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In 2013, Ryan Grepper launched a crowdfunding campaign on Kickstarter for a product he called The Coolest Cooler. Ryan described The Coolest Cooler as a “party disguised as a cooler,” and he equipped it with things like a cutting board, blender, Bluetooth speaker and USB charger.

The campaign was a failure. Ryan had set his goal at $125 000, but the campaign only made around $100 000. According to the entrepreneur, there had been a couple of reasons for this failure. He felt that he had set his goal a little too high, and he also thought that it had been a mistake to launch in winter when people weren’t thinking about beach parties and picnics. Most importantly, though, his product hadn’t quite been ready. The prototype he based the campaign on wasn’t ready for market.

Related: Equity Crowdfunding In SA Explained

So, in July 2014, he went back to Kickstarter with a more polished version of his cooler. His target this time around was also a more modest $50 000. The campaign was an immediate success. Less than 36 hours after launching, he hit his goal, and astonishingly, a day after that the campaign hit $1 million. By the end of the campaign, The Coolest Cooler had raised more than $13 million — 20 000% more than its $50 000 target.

Sadly, though, this story doesn’t have a particularly happy ending. The Coolest Cooler became a victim of its own crowdfunding success. Ryan had a clever product idea, but nothing much more than that. In return for all that money, he had promised funders a reward in the form of their very own Coolest Cooler, and he now faced the daunting prospect of fulfilling $13 million in orders. As many product-based start-ups also do, he had grossly underestimated the cost of building his cooler. During the campaign he had priced the Coolest Cooler at around $175, but it quickly became clear that he would need to sell it at $400 to make a profit.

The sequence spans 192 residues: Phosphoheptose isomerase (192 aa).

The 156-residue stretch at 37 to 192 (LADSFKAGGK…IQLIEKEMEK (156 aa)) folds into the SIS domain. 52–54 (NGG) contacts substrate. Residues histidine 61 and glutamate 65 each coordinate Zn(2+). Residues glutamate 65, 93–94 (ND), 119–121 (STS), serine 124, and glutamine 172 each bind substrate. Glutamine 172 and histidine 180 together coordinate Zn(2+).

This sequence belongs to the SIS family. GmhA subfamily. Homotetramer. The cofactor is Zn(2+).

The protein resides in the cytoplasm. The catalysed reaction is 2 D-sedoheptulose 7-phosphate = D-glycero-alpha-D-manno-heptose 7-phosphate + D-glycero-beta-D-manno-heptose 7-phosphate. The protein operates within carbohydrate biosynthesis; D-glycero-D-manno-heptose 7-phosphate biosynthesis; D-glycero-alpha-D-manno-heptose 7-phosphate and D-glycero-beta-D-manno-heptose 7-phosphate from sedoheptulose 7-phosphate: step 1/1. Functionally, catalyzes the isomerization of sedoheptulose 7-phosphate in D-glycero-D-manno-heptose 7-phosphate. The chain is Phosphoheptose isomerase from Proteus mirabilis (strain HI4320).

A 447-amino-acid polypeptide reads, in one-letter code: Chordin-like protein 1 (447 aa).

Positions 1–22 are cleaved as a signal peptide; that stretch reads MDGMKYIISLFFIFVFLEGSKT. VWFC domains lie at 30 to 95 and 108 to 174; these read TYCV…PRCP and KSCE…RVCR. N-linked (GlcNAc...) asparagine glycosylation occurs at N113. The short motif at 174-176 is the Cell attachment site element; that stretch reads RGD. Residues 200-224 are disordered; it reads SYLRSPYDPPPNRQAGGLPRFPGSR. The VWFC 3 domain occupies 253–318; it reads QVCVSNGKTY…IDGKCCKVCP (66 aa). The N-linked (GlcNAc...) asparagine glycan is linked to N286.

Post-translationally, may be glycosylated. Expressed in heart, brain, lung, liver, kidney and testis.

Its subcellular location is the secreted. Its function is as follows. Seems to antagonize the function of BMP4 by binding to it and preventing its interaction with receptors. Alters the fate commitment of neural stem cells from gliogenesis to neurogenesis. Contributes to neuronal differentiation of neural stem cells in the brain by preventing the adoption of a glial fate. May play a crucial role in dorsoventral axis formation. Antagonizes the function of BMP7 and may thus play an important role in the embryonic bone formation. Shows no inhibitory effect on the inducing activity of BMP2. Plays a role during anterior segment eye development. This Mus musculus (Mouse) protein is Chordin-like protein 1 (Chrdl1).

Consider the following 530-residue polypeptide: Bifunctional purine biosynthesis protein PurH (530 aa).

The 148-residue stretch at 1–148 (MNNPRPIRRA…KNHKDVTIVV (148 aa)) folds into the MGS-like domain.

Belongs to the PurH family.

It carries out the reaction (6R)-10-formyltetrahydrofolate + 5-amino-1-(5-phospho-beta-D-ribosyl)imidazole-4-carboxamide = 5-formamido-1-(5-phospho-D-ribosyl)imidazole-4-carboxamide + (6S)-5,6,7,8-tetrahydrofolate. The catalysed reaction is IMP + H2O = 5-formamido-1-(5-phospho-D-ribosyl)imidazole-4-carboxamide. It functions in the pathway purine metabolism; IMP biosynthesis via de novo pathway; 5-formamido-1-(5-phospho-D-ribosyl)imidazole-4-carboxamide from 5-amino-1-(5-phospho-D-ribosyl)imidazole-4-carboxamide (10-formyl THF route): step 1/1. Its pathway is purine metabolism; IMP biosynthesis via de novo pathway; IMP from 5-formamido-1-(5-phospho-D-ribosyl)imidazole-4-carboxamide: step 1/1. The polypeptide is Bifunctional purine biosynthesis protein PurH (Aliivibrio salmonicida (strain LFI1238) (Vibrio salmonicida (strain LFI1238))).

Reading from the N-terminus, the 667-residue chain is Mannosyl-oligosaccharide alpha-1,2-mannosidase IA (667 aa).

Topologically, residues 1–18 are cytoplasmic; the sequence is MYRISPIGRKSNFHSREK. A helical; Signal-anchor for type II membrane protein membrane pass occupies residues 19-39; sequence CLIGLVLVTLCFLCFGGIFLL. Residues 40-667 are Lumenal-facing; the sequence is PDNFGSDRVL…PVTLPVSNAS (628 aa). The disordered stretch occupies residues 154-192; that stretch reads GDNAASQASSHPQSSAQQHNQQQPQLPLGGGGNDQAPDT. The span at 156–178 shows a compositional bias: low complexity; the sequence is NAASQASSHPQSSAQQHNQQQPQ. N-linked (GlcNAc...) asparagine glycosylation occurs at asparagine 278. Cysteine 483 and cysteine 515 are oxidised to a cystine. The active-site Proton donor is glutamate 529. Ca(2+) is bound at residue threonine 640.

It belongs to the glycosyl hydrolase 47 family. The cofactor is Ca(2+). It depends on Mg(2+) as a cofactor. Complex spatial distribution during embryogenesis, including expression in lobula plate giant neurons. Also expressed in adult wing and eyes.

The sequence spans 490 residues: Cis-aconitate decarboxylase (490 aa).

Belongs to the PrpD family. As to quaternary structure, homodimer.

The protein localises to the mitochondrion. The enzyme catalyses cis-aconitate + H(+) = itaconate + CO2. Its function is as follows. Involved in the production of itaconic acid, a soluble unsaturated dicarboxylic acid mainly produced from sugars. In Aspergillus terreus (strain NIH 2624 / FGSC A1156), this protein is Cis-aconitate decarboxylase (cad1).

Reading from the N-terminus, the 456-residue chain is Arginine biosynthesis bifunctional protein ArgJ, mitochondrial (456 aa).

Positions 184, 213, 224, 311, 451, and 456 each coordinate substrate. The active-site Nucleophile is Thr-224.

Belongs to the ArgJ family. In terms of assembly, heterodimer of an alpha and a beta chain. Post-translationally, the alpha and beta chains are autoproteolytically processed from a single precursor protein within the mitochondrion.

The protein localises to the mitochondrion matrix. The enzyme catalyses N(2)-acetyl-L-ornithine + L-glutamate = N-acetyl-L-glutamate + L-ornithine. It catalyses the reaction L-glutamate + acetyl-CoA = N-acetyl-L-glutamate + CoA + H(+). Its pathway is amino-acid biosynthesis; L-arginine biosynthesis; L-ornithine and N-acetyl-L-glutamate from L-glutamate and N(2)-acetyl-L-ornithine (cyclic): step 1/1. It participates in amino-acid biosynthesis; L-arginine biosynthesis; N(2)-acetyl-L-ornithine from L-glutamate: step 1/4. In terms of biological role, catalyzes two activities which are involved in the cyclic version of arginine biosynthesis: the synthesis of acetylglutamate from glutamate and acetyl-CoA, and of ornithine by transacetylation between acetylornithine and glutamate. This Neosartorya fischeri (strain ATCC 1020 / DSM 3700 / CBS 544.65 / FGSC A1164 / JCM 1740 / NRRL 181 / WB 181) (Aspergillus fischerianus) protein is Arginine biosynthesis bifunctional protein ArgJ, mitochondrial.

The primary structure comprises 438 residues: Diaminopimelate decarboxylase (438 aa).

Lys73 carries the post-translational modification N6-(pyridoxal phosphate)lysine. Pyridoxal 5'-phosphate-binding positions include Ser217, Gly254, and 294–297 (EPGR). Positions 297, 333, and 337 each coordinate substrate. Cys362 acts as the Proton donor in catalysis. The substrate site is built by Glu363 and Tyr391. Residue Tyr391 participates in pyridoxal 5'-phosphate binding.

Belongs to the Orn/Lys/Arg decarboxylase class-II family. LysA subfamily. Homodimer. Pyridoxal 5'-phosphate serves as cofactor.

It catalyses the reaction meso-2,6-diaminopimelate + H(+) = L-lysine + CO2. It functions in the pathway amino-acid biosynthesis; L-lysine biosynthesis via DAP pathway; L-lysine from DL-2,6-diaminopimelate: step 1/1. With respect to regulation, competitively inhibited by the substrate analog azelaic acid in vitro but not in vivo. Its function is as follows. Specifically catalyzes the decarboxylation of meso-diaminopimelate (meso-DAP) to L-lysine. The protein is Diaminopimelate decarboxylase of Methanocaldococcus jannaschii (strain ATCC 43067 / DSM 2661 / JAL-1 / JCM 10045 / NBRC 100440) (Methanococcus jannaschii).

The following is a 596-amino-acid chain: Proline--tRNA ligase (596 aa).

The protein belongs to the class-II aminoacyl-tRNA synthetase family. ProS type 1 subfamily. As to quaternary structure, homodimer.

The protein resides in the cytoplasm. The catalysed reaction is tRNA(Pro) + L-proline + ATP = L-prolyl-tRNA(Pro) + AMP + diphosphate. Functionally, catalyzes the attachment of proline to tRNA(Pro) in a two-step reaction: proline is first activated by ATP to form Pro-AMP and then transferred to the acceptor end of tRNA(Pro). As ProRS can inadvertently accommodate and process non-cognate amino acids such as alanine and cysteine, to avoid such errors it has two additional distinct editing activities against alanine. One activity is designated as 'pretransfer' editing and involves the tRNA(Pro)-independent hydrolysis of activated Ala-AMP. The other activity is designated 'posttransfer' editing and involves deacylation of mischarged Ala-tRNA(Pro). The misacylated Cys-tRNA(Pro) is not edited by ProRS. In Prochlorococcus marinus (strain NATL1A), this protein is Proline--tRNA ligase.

Eventually, Ryan had to demand that funders send in an additional $100 to get their coolers, and he also started selling the product on Amazon before all the funders had received their coolers. Two years after the campaign, 36 000 people were still waiting. The Oregon Department of Justice eventually started investigating Ryan’s company and reached a settlement in 2017 that will hopefully see funders receive a portion of the company’s future profits. Thousands of backers, however, will probably never get their Coolest Coolers.

If done correctly, crowdfunding can offer more than a capital infusion into your business — it can also allow you to test the market and find out if there’s an appetite for what you’re offering. A successful campaign won’t just help fund the business, but will also help you create a loyal and vocal group of customers who can help you spread the word.

Related: Kickstart Your Business Through Crowdfunding

As Ryan Grepper’s story shows, though, there are dangers. Given the very public nature of crowdfunding, you won’t be explaining problems to your investors behind closed doors — instead, you’ll have to answer to annoyed funders on social media.

For this reason, it’s important to understand exactly what crowdfunding is, and what the expectations of potential funders are likely to be.

Watch Ryan explain what the Coolest Cooler is below: